The Blue Rock Cafe took a betting from boats piled up in front and behind.  I know this catamaran and it is usually park next door in the back, but it made it all the way around front to land on the steps of the Blue Rock.  The sides of the roadway were nothing but mud and puddles of water.  

 Here is another boat that had been pushed from the roadway and the stern drive does not look too good.  

This was another view of the Blue Rock Cafe.  This boat seems to have brought it's dock with it.

Now the picture that gets me the most is the following picture with boats still stuck on the bridge framework.  This would mean that the water was high enough to float these to the point they are and when the water reseeded, it left them stock on the framework.
As we went through the downtown all seemed fine, but as soon as you made the left to head down to the boat ramp you realized you were back in a war zone again. We worked our way to Olsen's Boat Yard which is next door to Keyport Yacht Club.  As we pulled in it looked somewhat normal, but once we drove in to the ramp area we noticed the pile of boats that had been piled up from the storm. This is where my boat would have been stored if I had not taken her home.  This pile of boats stopped the wave action from getting to the other boats sitting in their cradles or on blocks.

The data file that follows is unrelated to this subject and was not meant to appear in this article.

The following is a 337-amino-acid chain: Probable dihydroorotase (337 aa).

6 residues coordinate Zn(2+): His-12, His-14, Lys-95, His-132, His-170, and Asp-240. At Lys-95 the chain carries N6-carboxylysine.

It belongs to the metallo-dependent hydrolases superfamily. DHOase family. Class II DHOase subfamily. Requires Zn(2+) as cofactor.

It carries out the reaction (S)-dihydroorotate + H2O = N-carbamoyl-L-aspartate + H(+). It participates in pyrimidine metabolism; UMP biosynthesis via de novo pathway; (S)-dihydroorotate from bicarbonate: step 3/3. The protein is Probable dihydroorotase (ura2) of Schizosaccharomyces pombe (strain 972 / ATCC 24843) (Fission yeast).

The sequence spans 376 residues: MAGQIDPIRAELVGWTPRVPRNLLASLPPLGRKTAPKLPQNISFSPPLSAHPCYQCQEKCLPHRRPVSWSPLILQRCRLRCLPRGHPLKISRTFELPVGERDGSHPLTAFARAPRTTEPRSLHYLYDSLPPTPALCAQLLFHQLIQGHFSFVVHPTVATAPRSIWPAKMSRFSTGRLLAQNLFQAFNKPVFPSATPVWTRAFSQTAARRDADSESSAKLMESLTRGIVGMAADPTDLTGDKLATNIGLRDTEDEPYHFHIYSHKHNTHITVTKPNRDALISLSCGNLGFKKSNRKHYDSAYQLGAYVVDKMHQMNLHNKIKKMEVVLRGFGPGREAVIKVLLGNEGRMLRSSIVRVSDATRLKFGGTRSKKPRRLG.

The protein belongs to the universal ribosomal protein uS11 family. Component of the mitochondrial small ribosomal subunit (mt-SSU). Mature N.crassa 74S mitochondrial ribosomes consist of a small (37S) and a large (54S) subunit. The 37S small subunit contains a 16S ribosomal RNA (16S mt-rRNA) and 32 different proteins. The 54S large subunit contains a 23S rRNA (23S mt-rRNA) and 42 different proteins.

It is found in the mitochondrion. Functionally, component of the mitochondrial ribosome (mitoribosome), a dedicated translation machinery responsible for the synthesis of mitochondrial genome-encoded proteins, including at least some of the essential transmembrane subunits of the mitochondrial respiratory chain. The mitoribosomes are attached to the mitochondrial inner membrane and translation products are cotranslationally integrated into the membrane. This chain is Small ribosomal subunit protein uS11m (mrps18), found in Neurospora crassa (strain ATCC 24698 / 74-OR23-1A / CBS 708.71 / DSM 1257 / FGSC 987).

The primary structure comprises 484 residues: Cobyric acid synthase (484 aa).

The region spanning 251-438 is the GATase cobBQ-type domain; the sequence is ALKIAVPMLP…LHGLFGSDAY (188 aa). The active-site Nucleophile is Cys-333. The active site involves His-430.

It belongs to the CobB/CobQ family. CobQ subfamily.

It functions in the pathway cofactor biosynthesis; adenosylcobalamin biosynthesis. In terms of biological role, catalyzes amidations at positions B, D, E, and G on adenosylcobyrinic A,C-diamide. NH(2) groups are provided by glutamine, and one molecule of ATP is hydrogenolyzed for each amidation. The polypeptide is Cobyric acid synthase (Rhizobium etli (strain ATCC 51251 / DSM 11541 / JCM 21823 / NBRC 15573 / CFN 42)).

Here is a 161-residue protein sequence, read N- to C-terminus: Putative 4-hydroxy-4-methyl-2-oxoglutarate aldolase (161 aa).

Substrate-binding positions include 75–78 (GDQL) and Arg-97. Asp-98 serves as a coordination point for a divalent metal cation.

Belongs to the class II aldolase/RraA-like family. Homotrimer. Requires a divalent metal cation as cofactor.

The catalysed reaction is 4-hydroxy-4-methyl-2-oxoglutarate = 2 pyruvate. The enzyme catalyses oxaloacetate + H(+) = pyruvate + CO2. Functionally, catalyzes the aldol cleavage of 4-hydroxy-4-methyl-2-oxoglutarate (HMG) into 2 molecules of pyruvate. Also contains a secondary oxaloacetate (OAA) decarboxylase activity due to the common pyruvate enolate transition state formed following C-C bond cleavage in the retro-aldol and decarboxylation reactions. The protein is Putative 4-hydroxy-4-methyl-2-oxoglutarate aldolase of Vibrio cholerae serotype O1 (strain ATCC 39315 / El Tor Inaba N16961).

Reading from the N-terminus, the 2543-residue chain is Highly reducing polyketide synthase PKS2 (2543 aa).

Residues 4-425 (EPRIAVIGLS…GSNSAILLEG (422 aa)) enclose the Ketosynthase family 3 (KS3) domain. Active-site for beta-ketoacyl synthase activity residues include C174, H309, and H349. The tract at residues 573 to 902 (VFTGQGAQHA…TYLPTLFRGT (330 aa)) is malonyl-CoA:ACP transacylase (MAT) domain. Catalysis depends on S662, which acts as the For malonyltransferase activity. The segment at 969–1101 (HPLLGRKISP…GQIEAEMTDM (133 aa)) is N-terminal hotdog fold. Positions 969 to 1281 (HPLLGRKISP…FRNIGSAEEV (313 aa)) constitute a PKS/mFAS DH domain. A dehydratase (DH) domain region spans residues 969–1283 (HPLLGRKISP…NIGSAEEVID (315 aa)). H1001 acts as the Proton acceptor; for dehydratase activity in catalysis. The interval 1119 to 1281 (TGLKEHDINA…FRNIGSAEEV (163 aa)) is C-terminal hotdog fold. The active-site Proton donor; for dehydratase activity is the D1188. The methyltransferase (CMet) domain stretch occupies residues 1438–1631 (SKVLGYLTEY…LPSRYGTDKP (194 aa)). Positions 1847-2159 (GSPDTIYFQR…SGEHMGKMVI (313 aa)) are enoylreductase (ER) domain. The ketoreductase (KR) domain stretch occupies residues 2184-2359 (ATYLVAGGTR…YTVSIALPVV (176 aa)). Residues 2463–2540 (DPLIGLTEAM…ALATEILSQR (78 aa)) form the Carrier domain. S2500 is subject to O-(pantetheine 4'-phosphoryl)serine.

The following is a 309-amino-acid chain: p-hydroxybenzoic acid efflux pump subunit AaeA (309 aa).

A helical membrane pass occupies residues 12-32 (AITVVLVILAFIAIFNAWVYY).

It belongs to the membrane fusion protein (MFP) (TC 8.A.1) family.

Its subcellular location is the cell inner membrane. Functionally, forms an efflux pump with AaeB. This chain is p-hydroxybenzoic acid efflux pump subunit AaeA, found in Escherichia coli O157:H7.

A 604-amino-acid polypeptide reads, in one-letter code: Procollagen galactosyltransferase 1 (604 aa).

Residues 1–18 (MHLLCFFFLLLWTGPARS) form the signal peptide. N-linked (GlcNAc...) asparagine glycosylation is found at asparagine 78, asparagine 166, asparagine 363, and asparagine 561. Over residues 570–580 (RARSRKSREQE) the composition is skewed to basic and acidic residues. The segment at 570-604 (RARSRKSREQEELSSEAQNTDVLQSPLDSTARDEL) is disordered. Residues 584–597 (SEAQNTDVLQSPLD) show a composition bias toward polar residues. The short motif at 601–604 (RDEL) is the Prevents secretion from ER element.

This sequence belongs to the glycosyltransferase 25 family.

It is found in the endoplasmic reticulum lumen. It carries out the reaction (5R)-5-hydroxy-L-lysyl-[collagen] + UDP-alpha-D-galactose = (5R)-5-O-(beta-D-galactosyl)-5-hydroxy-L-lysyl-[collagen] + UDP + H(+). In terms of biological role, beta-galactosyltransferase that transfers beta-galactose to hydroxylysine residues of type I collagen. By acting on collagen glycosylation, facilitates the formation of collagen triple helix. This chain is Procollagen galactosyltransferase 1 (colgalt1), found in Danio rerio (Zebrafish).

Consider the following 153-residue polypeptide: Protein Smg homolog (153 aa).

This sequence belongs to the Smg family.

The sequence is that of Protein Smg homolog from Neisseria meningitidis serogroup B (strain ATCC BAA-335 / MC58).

These were boats that have not been in the water for some time and took the blunt of the waves and wind. There will be more room at the yard once these damaged boats are broken up and placed in a dumpster.

When you look around there were small pockets  of boats piled here and there.  Some damaged, some just off their cradle or trailer.
 It will take time to get this area back to normal.  There will be lots of boats headed for the dumps.  The biggest point of this storm is the number of people killed was held to a minimum.  May have no homes along our shoreline and many are in the process of rebuilding, but they are here to talk about it.

In closing of this blog entry I leave you with the following picture.m Be sure to note the name on the back.
Until next entry, be safe.

Hurricane Sandy comes to Raritan Bay